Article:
I think it is a bit much to say that troops should be 'required' to be in the classroom when they aren't being shot at. Rather, it is fair to say the military has a responsibility to encourage the uptake of languages, and make sure there are people on the ground - their own people, not translators - who are fluent. Unfortunately, this is a long term problem, that will take a long time to solve. Back in 2003, when it didn't seem so much that the middle east was going to be the enduring problem for this generation, there was not so much incentive to start language training initiatives. Now this has probably changed (I hope it has, anyhow), but it will take years before there are enough linguists who speak the right languages.
posted by marmaduke_yaverland at 5:45 AM on December 6, 2008


You can make it as required as you like, it's not going to make the languages sink among those who can't or don't want to learn them. Rather, as marmaduke_yaverland points out, they should be encouraged to learn the languages - I'd add they could be offered incentives for doing so. Assuming they aren't already, which they very well may be. The military needs Arab speakers. Knowing it will probably help you not only in either war, but in your military carreer, should you decide to be a carreer soldier.
posted by Marisa Stole the Precious Thing at 5:48 AM on December 6, 2008


"In either war ..."

Just looking at those three words gave me pause. I still can't believe I live in times where we're in two simultaneous wars. I'm gonna call my dad now.
posted by Marisa Stole the Precious Thing at 6:03 AM on December 6, 2008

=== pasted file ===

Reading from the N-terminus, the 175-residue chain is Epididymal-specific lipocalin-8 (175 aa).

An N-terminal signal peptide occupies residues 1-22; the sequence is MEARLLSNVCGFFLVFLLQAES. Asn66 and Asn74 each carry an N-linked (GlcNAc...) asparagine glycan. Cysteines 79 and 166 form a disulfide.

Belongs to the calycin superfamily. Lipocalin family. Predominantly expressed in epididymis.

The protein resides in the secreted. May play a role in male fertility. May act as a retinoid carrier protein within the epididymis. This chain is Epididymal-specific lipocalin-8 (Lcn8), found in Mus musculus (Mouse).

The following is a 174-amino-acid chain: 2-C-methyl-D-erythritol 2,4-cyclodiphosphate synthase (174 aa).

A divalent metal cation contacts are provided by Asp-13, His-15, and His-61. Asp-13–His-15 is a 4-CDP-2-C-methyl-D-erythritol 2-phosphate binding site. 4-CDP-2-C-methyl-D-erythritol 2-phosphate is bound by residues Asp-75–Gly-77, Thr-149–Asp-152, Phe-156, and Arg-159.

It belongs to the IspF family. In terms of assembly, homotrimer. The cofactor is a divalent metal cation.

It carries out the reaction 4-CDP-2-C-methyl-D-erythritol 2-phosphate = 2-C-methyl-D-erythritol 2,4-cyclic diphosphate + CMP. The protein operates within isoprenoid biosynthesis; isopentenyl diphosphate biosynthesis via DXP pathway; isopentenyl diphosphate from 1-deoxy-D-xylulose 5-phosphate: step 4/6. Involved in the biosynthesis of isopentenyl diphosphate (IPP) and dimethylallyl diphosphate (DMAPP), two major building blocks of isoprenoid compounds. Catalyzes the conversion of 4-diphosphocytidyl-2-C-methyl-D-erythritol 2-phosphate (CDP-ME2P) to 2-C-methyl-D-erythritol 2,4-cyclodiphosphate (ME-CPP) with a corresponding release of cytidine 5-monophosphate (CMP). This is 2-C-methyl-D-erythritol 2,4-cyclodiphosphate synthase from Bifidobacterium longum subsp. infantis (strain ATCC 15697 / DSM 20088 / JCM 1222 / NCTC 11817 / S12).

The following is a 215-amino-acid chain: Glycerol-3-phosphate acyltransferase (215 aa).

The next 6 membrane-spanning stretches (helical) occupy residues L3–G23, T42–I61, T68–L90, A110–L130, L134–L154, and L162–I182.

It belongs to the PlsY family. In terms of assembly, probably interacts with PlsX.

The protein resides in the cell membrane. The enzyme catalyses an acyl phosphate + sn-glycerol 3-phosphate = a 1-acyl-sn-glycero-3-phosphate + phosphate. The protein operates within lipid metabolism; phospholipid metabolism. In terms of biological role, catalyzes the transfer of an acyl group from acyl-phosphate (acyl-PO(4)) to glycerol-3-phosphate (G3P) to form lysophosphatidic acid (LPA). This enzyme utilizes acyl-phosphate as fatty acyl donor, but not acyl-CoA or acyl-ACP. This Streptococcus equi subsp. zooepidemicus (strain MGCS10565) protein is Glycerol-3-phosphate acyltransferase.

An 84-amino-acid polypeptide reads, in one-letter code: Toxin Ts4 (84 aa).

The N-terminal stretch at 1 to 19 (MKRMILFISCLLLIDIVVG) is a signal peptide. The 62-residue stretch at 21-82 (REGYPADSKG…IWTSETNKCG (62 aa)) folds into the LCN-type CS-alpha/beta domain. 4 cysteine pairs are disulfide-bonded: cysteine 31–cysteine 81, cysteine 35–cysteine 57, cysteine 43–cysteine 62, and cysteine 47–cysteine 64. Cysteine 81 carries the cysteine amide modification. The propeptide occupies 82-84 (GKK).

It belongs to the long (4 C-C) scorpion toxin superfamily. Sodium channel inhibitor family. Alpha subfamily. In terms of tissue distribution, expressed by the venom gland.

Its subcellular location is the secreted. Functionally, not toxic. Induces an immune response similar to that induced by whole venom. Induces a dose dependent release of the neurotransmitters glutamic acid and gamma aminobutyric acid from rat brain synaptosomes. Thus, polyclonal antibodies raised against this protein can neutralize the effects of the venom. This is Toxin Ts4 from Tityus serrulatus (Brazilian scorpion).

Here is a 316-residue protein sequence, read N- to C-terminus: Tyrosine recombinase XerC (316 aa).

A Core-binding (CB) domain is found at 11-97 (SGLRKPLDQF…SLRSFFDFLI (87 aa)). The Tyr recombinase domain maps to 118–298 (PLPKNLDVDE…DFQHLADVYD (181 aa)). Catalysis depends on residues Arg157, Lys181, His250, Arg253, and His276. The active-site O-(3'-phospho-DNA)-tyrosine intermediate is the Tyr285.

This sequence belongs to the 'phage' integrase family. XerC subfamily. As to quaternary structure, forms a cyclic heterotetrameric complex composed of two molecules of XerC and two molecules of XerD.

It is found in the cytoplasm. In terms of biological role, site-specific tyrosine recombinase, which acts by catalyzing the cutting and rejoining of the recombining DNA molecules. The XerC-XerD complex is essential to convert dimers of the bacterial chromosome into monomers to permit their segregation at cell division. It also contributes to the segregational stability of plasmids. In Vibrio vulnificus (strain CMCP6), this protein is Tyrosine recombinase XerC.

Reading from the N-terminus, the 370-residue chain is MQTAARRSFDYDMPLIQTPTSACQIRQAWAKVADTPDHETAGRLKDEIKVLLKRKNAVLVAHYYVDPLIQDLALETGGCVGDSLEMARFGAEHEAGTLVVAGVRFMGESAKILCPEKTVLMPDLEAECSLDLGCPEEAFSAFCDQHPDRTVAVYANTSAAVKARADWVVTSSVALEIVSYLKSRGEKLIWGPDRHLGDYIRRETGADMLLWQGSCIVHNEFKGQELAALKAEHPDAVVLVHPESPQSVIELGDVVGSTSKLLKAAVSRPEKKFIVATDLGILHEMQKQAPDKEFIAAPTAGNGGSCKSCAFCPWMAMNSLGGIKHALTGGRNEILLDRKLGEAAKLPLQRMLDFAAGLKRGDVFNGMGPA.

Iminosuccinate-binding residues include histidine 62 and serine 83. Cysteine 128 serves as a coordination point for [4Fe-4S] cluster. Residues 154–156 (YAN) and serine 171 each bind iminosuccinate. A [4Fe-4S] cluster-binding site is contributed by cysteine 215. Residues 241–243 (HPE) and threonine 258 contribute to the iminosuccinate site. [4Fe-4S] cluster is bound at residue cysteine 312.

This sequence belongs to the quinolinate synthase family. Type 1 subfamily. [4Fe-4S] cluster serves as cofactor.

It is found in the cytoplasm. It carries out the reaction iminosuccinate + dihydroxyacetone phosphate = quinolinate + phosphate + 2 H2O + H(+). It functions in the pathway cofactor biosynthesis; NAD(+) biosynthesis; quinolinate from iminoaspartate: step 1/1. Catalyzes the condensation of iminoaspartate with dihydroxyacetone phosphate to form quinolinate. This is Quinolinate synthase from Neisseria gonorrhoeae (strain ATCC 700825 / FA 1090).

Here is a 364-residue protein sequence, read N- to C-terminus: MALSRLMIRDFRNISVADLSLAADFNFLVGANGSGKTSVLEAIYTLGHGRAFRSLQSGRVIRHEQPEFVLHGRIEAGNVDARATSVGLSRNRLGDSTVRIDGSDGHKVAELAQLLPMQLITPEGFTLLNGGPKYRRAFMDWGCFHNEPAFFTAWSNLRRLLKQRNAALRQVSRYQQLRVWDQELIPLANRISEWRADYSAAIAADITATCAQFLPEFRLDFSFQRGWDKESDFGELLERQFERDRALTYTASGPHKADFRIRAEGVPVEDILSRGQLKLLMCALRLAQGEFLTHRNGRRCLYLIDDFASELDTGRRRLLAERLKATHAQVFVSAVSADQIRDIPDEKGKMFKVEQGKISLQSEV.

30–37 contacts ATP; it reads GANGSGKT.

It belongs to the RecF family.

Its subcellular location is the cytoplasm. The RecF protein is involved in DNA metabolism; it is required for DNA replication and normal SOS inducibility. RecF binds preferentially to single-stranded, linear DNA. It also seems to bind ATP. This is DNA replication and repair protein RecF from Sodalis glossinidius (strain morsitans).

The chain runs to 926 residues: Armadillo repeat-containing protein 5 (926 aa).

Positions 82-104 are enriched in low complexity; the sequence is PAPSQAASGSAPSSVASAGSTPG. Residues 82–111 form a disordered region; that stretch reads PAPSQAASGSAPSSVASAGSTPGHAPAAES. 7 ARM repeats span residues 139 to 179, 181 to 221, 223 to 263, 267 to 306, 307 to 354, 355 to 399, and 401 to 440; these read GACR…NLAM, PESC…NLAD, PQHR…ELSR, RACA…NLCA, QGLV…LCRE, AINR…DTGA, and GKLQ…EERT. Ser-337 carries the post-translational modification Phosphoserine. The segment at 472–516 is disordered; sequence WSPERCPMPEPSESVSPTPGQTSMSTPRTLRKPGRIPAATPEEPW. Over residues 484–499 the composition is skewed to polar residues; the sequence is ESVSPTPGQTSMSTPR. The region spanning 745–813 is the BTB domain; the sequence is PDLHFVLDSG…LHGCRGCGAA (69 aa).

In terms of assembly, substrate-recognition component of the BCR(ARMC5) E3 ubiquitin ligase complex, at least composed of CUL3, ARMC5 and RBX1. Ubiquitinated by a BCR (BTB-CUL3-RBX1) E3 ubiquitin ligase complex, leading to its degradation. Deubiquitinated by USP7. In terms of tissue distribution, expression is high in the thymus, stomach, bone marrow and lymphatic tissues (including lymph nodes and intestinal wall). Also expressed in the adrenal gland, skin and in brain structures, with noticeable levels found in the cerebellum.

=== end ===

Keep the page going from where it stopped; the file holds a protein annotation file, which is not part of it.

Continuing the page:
I think it is a bit much to say that troops should be 'required' to be in the classroom when they aren't being shot at.

oh, i don't think americans hate education THAT much
posted by pyramid termite at 6:24 AM on December 6, 2008


Soldiers going over to Iraq do get a smattering of Arabic in predeployment training. It's not really "language" training, because it doesn't train you to speak the language with any fluency, but it does include a smattering of words and phrases.

But getting beyond that, and actually learning a foreign language as an adult, especially if you're monolingual, is hard, and frankly I question how many people really have a knack for it. The flunk rate from the DLI courses, as Snyder points out, is already pretty high, and that's full of people who pass the pre-requisite course and have some interest in learning a language in the first place. They could try to send everyone through one of those courses, but would it be worth the training you'd have to sacrifice, particularly if the flunk rate was 30%? How about 60%? I don't think either is unbelievable.